Nautilus International has AGS systems in Australia, New Zealand, Africa, the USA and Canada.
A lot of Australia’s gold mining companies have also used Nautilus AGS systems for many years. These mines include; King of the Hills, Gwalia, Gwalia Deeps, Sons of Gwalia, Prominent Hill, Challenger, La Mancha and Australian Contract Mining.
New Zealand’s Newmont Favona Mine purchased their first two Nautilus AGS systems for their Cat R1700 loaders in 2011 and then in 2012 bought four Nautilus AGS systems for their Midas Mine in Nevada, USA.
The Kibali gold mine in the Democratic Republic of Congo in Africa is going to be one of the biggest in the world and they are using their first Nautilus AGS system.
Nautilus pioneered the development of the first electro-magnetic field Proximity Detection System in 1989 and is still the world leader in this technology. These proximity systems are used for many different applications but they are not needed with our Teleremote or AGS Systems. Instead, Nautilus uses failsafe, eye-safe laser barriers.
The loader is isolated inside it’s tramming area by one or more Laser-Barriers so that it can’t escape and other vehicles and people can’t get in. If someone does enter the tramming area the loader will automatically be disabled and the operator’s TV screen will show him a suitable warning message which identifies the Laser that was tripped.
The remote operator could be up to 30km from his underground loader, however, he usually sits in a comfortable Chair in a Control-Room on the surface or in a cabin underground or in a mobile vehicle such as a Toyota Land Cruiser.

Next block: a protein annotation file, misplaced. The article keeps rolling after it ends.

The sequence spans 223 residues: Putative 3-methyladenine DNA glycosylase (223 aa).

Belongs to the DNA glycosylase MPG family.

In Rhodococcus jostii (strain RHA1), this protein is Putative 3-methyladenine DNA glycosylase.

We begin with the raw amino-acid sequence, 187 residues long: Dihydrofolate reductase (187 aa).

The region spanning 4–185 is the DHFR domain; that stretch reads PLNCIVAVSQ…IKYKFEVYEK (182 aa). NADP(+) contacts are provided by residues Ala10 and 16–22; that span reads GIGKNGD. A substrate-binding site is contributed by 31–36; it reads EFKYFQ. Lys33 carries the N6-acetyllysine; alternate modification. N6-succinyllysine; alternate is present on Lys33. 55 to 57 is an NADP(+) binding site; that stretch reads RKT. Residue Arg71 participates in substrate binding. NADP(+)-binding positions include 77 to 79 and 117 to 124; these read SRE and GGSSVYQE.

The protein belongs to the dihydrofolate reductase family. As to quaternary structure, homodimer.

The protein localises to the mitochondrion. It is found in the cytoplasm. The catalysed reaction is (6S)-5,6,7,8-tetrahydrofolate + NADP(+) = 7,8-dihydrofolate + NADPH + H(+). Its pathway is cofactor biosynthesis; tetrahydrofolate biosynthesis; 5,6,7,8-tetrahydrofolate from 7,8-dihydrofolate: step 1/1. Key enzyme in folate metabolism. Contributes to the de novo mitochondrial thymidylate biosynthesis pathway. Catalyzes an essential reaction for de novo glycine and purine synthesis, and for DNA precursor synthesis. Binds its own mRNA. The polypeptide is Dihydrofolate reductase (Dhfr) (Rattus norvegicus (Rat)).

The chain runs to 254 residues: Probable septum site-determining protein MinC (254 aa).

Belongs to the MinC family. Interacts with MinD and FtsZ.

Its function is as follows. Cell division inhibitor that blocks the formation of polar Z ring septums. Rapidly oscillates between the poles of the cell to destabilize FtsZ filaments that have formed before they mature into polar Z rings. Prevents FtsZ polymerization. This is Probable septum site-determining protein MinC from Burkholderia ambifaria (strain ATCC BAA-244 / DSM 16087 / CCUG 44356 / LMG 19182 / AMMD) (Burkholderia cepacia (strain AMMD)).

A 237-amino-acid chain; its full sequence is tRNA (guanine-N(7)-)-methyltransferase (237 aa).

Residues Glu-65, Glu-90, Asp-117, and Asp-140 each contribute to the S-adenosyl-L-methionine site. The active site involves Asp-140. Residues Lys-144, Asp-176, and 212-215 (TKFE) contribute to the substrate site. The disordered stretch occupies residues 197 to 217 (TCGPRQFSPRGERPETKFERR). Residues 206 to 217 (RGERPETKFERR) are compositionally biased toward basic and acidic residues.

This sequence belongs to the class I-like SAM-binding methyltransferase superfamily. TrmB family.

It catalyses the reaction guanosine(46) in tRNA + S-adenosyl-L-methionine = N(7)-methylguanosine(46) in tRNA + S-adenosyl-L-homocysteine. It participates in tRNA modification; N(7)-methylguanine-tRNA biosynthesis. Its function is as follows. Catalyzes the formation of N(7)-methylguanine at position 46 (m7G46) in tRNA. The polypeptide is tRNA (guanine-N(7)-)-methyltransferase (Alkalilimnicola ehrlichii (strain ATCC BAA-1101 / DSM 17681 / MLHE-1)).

If the remote control operator works in a surface Control-Room he doesn’t need underground mining experience. This is useful because a lot of young people don’t want to go underground but they do have good video-game skills which are perfect for Teleremote and AGS systems.
Nautilus has been developing their AGS system for a long time. The first prototype was started in 1999 and completed in 2000. Also in 2000, Nautilus completed the design and manufacture of ‘Lucy’ a battery powered loader used to test all Nautilus systems. Lucy is a very small loader but she’s fitted with a full Teleremote and AGS system. For the last 14 years, Nautilus has used Lucy and it’s indoor mine to simplify, improve, miniaturize and test their systems. The Nautilus mine has a fully equipped Control Room with a main drive, two crosscuts, a 45 degree stock pile, two orthogonal stockpiles, a Y intersection and a stope. The first AGS system was tested at Hudson Bay’s Flin-Flon Mine in Manitoba in 2010 on a CAT R1700 loader.
The first two production AGS systems were installed at Newmont’s Waihi Mine in New Zealand in 2011 on CAT R1700 loaders and they are still working well.
Four AGS systems were installed at Newmont’s Midas Mine in Nevada at the end of September 2012 on Sandvik LH204 loaders.
Twelve AGS systems have been installed and are working well at six different mines in Australia on various CAT and Sandvik loaders.